So Australia, the United States and the United Kingdom have publicly announced they have formed a new security grouping, clearly as a message to China.
But the announcement has not gone down well. From the Guardian:
Britain and the US are battling to contain an international backlash over a nuclear submarine pact struck with Australia amid concerns that the alliance could provoke China and prompt conflict in the Pacific.
Boris Johnson told MPs that the Aukus defence agreement was “not intended to be adversarial” to China. But Beijing accused the three countries of adopting a “cold war mentality” and warned they would harm their own interests unless it was dropped.
Johnson’s predecessor as prime minister, Theresa May, questioned whether the pact meant Britain could be dragged into a war with an increasingly assertive China over Taiwan as Washington demands a greater British presence in the Pacific.
In Washington, the US defence secretary, Lloyd Austin, made clear that the administration had chosen to close ranks with Australia in the face of belligerent Chinese behaviour.
Austin said he had discussed with Australian ministers “China’s destabilising activities and Beijing’s efforts to coerce and intimidate other countries, contrary to established rules and norms”, adding: “While we seek a constructive results-oriented relationship with [China], we will remain clear-eyed in our view of Beijing’s efforts to undermine the established international order.”
This has caused a chilling response from China:
A senior Chinese military expert has said the newly-announced Aukus pact, which will see the UK and the US supply Australia with nuclear-powered submarines, puts the latter at risk of becoming a “potential target for nuclear strikes”.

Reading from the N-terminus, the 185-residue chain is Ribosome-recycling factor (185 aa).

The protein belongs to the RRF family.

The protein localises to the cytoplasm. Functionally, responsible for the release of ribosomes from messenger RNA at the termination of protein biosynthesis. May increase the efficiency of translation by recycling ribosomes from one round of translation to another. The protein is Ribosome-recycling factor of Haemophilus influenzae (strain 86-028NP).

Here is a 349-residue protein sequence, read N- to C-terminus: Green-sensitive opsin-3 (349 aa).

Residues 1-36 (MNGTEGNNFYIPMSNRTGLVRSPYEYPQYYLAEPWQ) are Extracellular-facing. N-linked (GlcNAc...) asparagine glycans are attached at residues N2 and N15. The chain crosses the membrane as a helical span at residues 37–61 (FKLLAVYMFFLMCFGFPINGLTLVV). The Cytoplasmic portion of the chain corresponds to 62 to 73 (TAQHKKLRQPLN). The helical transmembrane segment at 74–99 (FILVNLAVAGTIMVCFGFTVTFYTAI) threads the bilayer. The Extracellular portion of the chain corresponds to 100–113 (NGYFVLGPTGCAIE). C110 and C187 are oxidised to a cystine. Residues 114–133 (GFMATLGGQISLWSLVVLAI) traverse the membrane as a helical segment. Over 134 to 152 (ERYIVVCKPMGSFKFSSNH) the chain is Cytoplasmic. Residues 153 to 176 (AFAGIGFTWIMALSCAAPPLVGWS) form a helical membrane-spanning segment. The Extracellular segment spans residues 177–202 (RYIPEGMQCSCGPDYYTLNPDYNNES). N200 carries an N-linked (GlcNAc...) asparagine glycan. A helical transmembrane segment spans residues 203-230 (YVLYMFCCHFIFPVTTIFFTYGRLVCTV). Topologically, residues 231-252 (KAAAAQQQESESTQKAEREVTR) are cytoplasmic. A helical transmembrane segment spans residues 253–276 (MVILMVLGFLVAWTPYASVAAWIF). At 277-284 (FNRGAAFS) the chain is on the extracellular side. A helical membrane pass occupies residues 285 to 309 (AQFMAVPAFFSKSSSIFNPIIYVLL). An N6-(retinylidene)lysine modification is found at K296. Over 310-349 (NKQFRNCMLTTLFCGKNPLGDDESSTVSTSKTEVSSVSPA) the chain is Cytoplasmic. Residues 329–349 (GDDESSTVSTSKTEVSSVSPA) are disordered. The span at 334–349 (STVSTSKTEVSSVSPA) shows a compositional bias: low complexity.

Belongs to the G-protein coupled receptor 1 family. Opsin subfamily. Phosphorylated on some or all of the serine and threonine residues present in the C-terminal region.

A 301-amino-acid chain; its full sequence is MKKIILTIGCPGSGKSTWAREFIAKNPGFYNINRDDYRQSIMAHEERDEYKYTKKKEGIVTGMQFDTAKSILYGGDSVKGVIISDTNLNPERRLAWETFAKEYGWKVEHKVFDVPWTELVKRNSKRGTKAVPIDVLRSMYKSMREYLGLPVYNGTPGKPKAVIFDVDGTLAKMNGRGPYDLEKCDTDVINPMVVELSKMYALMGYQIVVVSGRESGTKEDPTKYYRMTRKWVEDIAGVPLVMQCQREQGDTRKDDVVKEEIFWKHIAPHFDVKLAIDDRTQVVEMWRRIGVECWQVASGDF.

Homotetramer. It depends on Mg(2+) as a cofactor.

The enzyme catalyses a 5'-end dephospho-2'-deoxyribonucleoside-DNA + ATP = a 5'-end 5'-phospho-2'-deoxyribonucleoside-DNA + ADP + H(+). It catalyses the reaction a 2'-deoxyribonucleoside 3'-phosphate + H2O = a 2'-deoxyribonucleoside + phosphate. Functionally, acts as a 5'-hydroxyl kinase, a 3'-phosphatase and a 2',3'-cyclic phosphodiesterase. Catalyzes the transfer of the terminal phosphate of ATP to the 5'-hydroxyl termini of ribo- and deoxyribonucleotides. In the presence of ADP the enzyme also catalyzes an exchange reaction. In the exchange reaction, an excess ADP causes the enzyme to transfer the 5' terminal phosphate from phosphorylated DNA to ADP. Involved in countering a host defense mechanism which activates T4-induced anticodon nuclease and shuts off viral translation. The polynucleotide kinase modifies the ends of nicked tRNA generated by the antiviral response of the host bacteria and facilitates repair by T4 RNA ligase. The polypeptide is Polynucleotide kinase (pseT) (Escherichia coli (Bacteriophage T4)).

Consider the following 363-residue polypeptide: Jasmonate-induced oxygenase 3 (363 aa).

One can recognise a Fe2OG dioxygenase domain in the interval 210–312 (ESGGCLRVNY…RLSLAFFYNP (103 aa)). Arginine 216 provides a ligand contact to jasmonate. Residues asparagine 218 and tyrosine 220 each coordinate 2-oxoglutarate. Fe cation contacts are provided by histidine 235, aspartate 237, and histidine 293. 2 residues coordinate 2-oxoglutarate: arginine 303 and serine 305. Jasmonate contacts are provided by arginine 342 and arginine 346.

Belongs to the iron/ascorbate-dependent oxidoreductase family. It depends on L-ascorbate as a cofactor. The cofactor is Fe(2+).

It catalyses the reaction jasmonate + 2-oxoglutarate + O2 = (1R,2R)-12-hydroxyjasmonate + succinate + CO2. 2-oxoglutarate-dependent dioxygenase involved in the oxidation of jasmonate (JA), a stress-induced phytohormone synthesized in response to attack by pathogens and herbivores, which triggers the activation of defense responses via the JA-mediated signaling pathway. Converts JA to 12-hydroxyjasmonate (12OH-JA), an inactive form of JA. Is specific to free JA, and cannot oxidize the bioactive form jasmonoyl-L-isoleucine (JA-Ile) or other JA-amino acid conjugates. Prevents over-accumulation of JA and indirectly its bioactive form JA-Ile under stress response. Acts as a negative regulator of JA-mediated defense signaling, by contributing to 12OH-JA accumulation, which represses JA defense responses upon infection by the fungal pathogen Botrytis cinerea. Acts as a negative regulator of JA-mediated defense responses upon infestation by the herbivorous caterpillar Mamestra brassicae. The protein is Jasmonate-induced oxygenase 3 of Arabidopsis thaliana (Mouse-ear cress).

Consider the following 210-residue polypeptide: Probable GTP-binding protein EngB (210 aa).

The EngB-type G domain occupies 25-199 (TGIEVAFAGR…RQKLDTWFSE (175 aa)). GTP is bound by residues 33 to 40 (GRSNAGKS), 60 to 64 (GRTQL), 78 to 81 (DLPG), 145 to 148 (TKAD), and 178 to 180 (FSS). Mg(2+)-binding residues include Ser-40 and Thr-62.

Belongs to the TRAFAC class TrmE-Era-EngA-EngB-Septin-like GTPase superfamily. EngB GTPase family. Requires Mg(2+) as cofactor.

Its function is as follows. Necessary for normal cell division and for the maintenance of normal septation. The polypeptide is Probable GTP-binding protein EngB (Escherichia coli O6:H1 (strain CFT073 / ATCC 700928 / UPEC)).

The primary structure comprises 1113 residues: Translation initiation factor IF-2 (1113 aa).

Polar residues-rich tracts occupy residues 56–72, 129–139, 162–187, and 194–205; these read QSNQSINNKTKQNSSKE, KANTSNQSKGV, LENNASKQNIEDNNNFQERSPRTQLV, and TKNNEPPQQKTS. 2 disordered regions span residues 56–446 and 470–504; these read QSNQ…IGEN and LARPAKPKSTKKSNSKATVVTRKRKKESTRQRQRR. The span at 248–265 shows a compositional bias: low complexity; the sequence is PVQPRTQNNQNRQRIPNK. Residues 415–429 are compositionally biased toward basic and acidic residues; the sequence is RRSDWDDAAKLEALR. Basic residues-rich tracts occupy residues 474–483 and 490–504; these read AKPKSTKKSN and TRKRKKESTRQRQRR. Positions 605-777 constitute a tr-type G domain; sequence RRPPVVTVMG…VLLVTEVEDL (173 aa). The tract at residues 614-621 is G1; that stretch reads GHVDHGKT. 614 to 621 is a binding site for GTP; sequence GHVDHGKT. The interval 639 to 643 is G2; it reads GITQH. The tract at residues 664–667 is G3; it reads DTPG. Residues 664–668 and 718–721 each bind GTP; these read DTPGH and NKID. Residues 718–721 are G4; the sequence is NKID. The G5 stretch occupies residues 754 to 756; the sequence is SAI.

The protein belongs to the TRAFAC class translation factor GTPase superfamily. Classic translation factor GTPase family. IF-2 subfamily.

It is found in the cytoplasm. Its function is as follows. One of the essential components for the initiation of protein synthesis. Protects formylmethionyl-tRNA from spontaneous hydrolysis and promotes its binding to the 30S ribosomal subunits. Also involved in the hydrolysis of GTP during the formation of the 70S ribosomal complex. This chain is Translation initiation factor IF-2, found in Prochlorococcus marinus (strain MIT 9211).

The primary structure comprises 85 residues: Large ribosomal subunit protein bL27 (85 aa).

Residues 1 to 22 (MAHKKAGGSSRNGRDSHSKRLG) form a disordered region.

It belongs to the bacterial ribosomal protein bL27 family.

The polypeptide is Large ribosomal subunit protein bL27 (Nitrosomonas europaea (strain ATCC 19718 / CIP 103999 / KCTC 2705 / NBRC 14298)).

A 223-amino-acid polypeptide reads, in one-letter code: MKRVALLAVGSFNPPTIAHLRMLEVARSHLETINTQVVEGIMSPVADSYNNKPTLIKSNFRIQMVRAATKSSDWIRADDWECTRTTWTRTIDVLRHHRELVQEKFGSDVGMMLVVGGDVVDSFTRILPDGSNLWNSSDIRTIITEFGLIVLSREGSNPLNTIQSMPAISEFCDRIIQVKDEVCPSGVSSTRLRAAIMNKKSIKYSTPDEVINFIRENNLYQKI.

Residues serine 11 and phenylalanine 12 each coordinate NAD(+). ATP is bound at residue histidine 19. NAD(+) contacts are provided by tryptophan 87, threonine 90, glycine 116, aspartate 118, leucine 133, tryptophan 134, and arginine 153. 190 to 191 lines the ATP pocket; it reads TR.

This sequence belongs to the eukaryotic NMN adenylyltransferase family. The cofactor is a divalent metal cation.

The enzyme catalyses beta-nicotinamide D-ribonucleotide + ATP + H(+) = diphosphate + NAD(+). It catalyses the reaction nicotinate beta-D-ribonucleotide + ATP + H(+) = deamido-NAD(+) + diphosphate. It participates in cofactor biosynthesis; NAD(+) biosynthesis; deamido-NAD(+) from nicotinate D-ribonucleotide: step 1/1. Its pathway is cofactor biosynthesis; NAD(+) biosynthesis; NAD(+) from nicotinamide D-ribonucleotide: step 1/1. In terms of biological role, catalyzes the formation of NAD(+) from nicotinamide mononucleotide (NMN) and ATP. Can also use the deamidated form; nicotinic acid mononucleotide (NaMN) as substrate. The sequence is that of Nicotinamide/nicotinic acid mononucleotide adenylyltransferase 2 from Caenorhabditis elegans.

Speaking to China’s state-run Global Times newspaper, the unnamed official said nations such as China and Russia would not treat Canberra as “an innocent non-nuclear power” but as “a US ally which could be armed with nuclear weapons [at] any time”, adding that Australian PM Scott Morrison was putting his nation in danger.
Judith Collins has wondered why Aotearoa has been left out of this rather select group:
News that the United States, United Kingdom and Australia have formed a partnership without New Zealand is concerning and leaves many questions for the Government to answer, Leader of the Opposition Judith Collins says.
“It’s disappointing that after many years of New Zealand’s co-operation with our traditional allies, the current Government appears to have been unable to participate in discussions for ‘AUKUS’. It raises serious concerns about the interoperability of New Zealand’s defence force systems with our traditional allies in the future.
“New Zealand is not interested in the nuclear side of the new partnership, but the deeper integration of technology, artificial intelligence and information sharing as well as security and defence-related science, industrial bases and supply chains are areas we would traditionally be involved in.
The answer is simple. A major feature of the treaty is to provide technology and assistance to Australia so that it can construct nuclear powered submarines. Clearly this Government would have nothing to do with such an arrangement.
Although not technically in breach of the Non Proliferation Treaty the move will no doubt spark an arms race. Just what we need in this part of the world.
Collins should also talk to former National Defence Minister Jonathan Coleman who thought being left out meant that we were getting the best of both worlds. From RNZ:
We have excellent relations with all three countries in this new defence pact as well as a special relationship with China that frankly no other western country enjoys so I think the net position when you stand back from it is, actually, not being part of this we actually get the best of all worlds.
Jacinda Ardern has confirmed that no nuclear powered submarine could enter the country’s waters. I think that the country should stay well away from this arrangement.